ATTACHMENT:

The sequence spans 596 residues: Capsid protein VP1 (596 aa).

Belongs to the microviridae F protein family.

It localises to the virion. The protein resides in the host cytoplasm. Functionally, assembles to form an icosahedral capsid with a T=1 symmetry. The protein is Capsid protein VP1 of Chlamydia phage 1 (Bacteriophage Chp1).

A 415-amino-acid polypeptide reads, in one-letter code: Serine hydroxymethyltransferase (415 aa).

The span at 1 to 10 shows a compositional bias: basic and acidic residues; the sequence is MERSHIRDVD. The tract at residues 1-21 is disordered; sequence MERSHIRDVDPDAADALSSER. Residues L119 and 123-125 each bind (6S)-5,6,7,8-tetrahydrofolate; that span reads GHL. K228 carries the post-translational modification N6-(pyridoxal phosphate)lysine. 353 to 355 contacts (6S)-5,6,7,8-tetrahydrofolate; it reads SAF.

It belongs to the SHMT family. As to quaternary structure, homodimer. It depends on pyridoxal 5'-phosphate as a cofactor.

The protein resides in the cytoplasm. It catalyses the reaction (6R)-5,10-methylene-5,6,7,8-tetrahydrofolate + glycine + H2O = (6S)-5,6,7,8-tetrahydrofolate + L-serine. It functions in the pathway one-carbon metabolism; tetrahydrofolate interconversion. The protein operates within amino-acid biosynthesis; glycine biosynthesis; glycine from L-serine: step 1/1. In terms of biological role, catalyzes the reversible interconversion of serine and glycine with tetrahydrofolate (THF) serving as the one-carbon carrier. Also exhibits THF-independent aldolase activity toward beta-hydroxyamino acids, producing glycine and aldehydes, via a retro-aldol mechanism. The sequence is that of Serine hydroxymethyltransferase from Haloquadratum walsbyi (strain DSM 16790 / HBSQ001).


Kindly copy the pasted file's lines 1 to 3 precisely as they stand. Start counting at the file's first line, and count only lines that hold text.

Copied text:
The sequence spans 596 residues: Capsid protein VP1 (596 aa).

Belongs to the microviridae F protein family.

It localises to the virion. The protein resides in the host cytoplasm. Functionally, assembles to form an icosahedral capsid with a T=1 symmetry. The protein is Capsid protein VP1 of Chlamydia phage 1 (Bacteriophage Chp1).